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Old 12th October 2010, 04:51 PM   #1
Stephen
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Default Weird different meanings of a verb

Entablar

1. to put down floorboards on (suelo)
2. to strike up (iniciar) (conversación, amistad)
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Old 12th October 2010, 05:18 PM   #2
Angelo
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Hi Stephen

2- This verb is never written alone. It needs a direct object (any term related to "conversation","chat",...)
"¿Quieres entablar una conversación ahora mismo?"
"Los jóvenes de aquel colegio suelen entablar charlas con los alumnos de esta escuela"

1- When you use the verb without an object, it takes the first meaning.
"Se ha roto el piso de la sala. Voy a entablarlo y mañana lo repararé"

"¿Quieres entablar ahora mismo?", (it may sound a little odd, if the context is not the correct one)

Last edited by Angelo; 12th October 2010 at 05:46 PM.
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Old 13th October 2010, 07:32 PM   #3
Angelo
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Quote:
Originally Posted by Angelo View Post
Hi Stephen

2- This verb is never written alone. It needs a direct object (any term related to "conversation","chat",...)
"¿Quieres entablar una conversación ahora mismo?"
"Los jóvenes de aquel colegio suelen entablar charlas con los alumnos de esta escuela"

1- When you use the verb without an object, it takes the first meaning.
"Se ha roto el piso de la sala. Voy a entablarlo y mañana lo repararé"

"¿Quieres entablar ahora mismo?", (it may sound a little odd, if the context is not the correct one)
I'm sorry, I forgot "Entablar una amistad"
"Se conocieron hace un par de años, y entablaron una gran amistad. Desde entonces, son inseparables"
I'd like to make one thing clear: entablar is a transitive verb. It requires a direct object. That's how we distinguish first meaning and second meaning.

1- If possible, write it with a direct object. It helps a lot.
"Voy a entablar el techo"
"Voy a entablar un negocio"
The more information you say, the clearer the sentence will be.
http://es.thefreedictionary.com/entablar

Last edited by Angelo; 13th October 2010 at 07:55 PM.
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Old 14th October 2010, 03:57 AM   #4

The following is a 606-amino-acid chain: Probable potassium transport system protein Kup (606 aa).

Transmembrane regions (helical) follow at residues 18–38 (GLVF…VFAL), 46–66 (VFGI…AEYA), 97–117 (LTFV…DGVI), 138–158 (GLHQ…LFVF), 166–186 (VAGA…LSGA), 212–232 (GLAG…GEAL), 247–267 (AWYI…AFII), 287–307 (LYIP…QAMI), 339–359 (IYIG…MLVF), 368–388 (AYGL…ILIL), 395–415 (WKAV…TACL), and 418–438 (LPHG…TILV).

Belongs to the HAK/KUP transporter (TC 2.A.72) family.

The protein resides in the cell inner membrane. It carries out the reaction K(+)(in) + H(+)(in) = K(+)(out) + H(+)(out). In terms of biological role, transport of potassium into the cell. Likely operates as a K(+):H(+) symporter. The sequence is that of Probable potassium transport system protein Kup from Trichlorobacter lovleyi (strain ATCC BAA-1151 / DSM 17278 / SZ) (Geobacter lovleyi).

drew21close
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Quote:
Originally Posted by Stephen View Post
Entablar

1. to put down floorboards on (suelo)
2. to strike up (iniciar) (conversación, amistad)

I thought suelo means soil.

iniciar means start, conversacion means conversation and amistad means friendship.
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Old 14th October 2010, 06:52 PM   #5
Angelo
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Quote:
Originally Posted by drew21close View Post
I thought suelo means soil.

iniciar means start, conversacion means conversation and amistad means friendship.
Yes, it does mean soil. And it often means floor, too. But to connotate the dirtyness(?) of floor.
"No comas ese sándwich. Se cayó al suelo"
Or ground...
"Tropezó y cayó al suelo"
http://www.wordreference.com/es/en/t...asp?spen=suelo

Quote:
to put down floorboards on (suelo)
I think that's only one example (about a not-built-yet terrain), because a floor or a roof can also be "entablado"
http://buscon.rae.es/draeI/SrvltCons...&LEMA=entablar


Yes, correct

Last edited by Angelo; 15th October 2010 at 04:40 AM.
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Old 15th October 2010, 01:35 AM   #6
Lise
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Quote:
Originally Posted by Angelo View Post
Yes, it does mean soil. And it often means floor, too. But to indicate the dirtiness of the floor.
I thought 'suelo' was the standard word for 'floor' ? Could there be a difference between Castilian and Argentinian Spanish ?

Last edited by greytop; 15th October 2010 at 07:57 AM. Reason: quote mark added
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Old 15th October 2010, 07:38 AM   #7
drew21close
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They usually use suelo for floor but it really means soil or ground.
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Old 15th October 2010, 08:51 PM   #8
Pippa
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Quote:
Originally Posted by Lise View Post
I thought 'suelo' was the standard word for 'floor' ? Could there be a difference between Castilian and Argentinian Spanish ?
You are right, Lise, suelo is the standard for floor.

Quote:
Originally Posted by drew21close View Post
They usually use suelo for floor but it really means soil or ground.
Suelo has a few meanings, three of them are floor, ground and soil.
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Old 16th October 2010, 05:09 AM   #9
xan
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Quote:
Originally Posted by drew21close View Post
They usually use suelo for floor but it really means soil or ground.
I expect it really means both things. It´s just one of those interesting cases where one language habitually makes a distinction that the other one doesn´t, or where one language thinks more generically than the other.

A few other similar cases that have struck or surprised me:
  • puerta is both "door" and "gate"
  • escalera is both "stairs" and "ladder"
  • puerto is both "pass" (as in a mountain pass) and "port" (as in seaport)
  • manija, mango, manivela, asa are all just "handle" in english
  • mochuelo, buho, lechuzo, autillo are all different kinds of owl in english. There is not really a generic word "owl" in spanish. You would have to say something wordy like ave rapaz nocturna to capture the meaning.
  • querer is both "want" and "love"
  • señor is both "mister" and "lord" as in "our lord jesus"
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